Director of National Intelligence James R. Clapper fell back on the words of an old friend to defend his handling of intelligence about the attack on the U.S. consulate in Benghazi, Libya.
Speaking at the GEOINT symposium in Orlando, Clapper recalled arriving back in Washington from Australia and “reading media clips about the hapless, hopeless, helpless, incompetent DNI, because I acknowledged publicly that we didn’t instantly have the God’s eye, God’s ear certitude about the event.”
Credit: U.S. Geospatial Intelligence Foundation
He was referring to a Sept. 28 statement from his office announcing that the community had shifted its thinking about whether the Benghazi attack was preplanned, a change that became fodder for Republican critics of the Obama administration.
Intelligence officials initially told the White House the attack was the result of a spontaneous demonstration. Newer analysis suggests it was “a deliberate and organized terrorist attack,” according to the statement.
In a talk that was at times caustic, sarcastic, and humorous, Clapper suggested that it was dangerous to inject election year politics into the intelligence process which is just that – a process.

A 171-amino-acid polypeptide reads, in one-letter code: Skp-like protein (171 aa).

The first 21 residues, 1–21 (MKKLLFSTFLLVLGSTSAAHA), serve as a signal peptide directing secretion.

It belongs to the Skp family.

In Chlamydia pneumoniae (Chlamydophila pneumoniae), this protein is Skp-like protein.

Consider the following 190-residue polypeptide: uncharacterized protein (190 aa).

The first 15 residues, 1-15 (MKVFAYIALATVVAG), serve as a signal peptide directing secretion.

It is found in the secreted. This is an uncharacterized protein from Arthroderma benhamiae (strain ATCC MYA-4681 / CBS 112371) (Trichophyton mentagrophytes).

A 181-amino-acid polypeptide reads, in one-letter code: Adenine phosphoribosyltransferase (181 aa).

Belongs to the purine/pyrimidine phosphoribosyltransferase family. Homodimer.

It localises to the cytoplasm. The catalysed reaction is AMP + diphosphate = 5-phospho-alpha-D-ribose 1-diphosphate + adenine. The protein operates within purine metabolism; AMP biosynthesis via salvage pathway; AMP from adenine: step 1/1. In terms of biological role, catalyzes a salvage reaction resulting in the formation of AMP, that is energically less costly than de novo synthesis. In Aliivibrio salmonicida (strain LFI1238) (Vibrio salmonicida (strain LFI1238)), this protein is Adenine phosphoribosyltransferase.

He said an article published last week by retired Georgetown professor Paul Pillar should be instructive to the legislative and executive branches, and to “the fourth estate – the media.”
Clapper read aloud Pillar’s entire 455 word article posted Oct. 1 on the “The National Interest” website. The article makes the case that “hindsight is cheap,” but Clapper put special emphasis on this passage:
“The demand for an explanation that is quick, definite and unchanging, reflects a naïve expectation, or in the present case, irresponsible politicking.”
Later, during the question and answer session, Clapper said it might be time to set a term limit for his position. A fixed term “would be a good thing,” he said, if the country wants to keep the position “functionally apolitical.”
Clapper joked that he might need a new job after Jan. 21. “I’ll have both feet in assisted living,” he said.